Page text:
Poker players are a distinct subgroup of gamblers with unique norms, jargon, thoughts, feelings, and behaviours that differ considerably from other types of gamblers. Furthermore, gambling problems are uniquely experienced within this subgroup as Bjerg (2010) found that poker players develop gambling problems differently than other gamblers. Consequently, assumptions about problem gambling among poker players, including our general understanding of problems, diagnostic tools, and treatment approaches should be adapted to reflect the unique experiences of poker players. Suurvali et al. (2009) emphasized the importance of conducting research that examines specific barriers to treatment-seeking in subgroups of gamblers. They suggested that in-depth qualitative approaches (e.g., focus groups and interviews) with gamblers can provide important insights into why they may not acknowledge their problems and how this non-acknowledgement can be overcome. In addition to exploring barriers to treatment-seeking, it is important to understand recovery processes that may be unique to poker players.
Three phases of research were conducted (Phase I complete, Phases II and III underway) to examine the unique experiences of poker players with regard to gambling problems and help-seeking behaviours. In Phase I, six 90-minute focus groups were held with 10-12 regular poker players in three urban centres (Winnipeg, Las Vegas, Halifax) to explore poker-specific gambling problems and recovery. A qualitative thematic analysis of the conversational data identified several major themes: 1) poker players prefer poker for its cognitive complexity, competition, and potential for long-term profitability, 2) poker-specific gambling problems are often related to non-monetary outcomes (e.g., spending too much time playing), 3) poker-specific explanations for continued play in the face of mounting losses include lack of insight into one’s own skill level and strength of competition, and self-serving cognitive biases of attributing wins to skill and losses to bad luck, and 4) poker players are largely unaware of treatment options specific to poker players and often engage in self-directed measures when poker involvement becomes problematic (e.g., taking a weeklong “timeout”). These data highlighted the unique experiences of poker players to explore further in the subsequent phases of research.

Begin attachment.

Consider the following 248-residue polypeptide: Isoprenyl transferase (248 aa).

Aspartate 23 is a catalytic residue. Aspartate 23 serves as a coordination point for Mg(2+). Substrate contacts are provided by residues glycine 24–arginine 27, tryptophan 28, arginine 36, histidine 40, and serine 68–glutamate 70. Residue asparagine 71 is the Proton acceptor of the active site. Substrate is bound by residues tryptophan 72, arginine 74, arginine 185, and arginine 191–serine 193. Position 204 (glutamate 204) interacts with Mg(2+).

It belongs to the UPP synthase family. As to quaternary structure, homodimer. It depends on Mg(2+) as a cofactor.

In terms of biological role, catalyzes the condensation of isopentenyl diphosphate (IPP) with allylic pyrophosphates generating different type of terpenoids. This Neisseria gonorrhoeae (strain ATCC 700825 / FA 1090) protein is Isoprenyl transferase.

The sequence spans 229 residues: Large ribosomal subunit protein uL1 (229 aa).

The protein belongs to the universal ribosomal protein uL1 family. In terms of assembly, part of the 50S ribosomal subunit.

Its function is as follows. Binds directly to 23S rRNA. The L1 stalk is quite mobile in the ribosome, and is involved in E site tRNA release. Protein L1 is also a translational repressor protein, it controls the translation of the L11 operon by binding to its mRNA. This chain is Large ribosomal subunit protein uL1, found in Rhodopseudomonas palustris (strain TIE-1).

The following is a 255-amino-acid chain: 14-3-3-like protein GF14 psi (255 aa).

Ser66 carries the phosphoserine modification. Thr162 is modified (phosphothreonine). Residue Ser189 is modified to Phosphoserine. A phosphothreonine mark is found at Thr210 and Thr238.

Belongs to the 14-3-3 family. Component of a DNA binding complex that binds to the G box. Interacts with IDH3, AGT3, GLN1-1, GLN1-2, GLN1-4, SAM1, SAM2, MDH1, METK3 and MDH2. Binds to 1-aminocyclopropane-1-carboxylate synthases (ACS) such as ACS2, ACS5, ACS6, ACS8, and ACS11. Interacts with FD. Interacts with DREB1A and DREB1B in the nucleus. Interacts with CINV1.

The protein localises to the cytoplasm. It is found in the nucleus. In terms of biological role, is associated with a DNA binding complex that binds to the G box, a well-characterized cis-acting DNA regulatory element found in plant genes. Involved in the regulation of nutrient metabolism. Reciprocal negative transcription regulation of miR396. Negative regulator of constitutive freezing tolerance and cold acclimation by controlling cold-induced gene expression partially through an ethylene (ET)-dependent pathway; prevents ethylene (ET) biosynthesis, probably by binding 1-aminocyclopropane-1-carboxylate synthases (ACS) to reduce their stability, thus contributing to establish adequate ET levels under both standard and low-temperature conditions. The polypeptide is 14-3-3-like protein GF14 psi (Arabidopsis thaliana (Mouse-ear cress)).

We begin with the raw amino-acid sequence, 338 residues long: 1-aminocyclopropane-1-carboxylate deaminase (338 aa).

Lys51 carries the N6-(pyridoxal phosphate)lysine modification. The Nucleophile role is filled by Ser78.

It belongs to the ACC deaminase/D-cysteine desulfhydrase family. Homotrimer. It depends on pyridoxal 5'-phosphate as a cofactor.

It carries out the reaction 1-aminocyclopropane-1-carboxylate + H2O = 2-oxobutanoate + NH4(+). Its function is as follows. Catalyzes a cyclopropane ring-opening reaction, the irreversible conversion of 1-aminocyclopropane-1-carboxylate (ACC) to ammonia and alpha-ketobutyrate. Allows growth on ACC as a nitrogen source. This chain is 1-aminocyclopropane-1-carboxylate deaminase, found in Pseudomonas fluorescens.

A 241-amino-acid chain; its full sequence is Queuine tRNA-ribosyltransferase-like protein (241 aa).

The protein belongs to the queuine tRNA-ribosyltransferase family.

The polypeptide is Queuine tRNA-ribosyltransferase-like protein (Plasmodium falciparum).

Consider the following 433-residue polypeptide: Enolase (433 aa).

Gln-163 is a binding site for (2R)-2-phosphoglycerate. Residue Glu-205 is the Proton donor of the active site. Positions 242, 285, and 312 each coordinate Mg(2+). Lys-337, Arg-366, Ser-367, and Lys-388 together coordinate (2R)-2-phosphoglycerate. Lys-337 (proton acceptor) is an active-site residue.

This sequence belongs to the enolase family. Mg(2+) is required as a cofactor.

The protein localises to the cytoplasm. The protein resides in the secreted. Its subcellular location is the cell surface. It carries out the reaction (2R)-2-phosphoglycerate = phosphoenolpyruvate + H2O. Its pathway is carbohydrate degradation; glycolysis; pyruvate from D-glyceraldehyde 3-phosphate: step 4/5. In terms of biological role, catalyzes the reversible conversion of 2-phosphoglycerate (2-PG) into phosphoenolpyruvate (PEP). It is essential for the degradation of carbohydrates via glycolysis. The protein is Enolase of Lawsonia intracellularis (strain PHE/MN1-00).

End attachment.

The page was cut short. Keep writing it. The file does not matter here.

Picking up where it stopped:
In Phase II, semi-structured individual interviews were conducted (data collection underway) to examine the qualitative experiences of individuals with regard to problem gambling and treatment-seeking. In Phase III, larger-scale quantitative data on non-problem, resolved, and unresolved problem poker players will be collected (data collection to conclude in Spring 2016) via online surveys of poker players.
The results of the three phases of research highlight help-seeking factors that may be specific to poker players including the general experiences of poker players with gambling problems who have sought to change their gambling, problem insight and readiness for change, barriers to accessing treatment, motivations for seeking treatment, as well as natural recovery and non-traditional approaches to changing problematic gambling behaviours (e.g., self-directed change). This research aims to understand, and ultimately, to increase treatment accessibility for poker players who may not otherwise seek help for gambling problems.